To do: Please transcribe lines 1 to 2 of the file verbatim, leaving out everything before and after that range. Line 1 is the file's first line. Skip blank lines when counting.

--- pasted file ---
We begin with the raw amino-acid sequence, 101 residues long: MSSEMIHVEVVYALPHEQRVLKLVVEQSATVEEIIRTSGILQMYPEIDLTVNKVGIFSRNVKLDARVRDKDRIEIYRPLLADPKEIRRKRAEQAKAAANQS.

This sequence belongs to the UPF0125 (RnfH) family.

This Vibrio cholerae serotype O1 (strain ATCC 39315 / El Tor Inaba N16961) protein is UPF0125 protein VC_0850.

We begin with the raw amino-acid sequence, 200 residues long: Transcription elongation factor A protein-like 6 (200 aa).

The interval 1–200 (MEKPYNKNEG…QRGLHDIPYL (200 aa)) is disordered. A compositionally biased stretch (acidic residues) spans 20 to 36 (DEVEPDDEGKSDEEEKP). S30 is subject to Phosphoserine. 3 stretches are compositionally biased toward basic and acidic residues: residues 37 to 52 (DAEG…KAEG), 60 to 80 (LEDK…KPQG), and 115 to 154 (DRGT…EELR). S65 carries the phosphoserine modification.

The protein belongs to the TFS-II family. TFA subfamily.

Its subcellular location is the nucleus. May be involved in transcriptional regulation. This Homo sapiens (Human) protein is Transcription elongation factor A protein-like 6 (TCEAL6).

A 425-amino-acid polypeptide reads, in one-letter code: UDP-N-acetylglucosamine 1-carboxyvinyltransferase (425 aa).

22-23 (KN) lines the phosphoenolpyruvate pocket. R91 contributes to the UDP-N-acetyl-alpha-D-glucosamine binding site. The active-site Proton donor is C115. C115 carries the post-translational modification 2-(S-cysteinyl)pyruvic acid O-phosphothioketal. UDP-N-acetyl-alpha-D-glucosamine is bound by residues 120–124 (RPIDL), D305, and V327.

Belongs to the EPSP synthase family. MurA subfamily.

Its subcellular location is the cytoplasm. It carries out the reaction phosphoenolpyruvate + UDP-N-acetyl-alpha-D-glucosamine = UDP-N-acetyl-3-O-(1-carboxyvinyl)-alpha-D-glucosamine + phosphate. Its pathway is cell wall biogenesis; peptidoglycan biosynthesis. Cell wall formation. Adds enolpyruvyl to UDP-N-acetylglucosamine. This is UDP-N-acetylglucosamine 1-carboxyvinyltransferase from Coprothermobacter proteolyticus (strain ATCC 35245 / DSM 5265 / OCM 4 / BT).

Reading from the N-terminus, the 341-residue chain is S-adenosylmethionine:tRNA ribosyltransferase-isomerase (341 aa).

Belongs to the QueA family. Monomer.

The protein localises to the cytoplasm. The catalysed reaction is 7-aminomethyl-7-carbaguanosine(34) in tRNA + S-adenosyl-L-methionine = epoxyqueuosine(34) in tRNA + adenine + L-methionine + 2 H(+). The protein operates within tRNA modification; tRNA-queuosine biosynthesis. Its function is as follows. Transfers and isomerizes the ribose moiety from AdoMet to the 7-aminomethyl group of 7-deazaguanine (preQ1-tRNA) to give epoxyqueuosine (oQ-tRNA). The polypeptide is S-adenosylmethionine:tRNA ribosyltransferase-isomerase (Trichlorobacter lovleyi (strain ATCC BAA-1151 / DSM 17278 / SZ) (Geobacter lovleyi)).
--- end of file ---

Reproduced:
We begin with the raw amino-acid sequence, 101 residues long: MSSEMIHVEVVYALPHEQRVLKLVVEQSATVEEIIRTSGILQMYPEIDLTVNKVGIFSRNVKLDARVRDKDRIEIYRPLLADPKEIRRKRAEQAKAAANQS.

This sequence belongs to the UPF0125 (RnfH) family.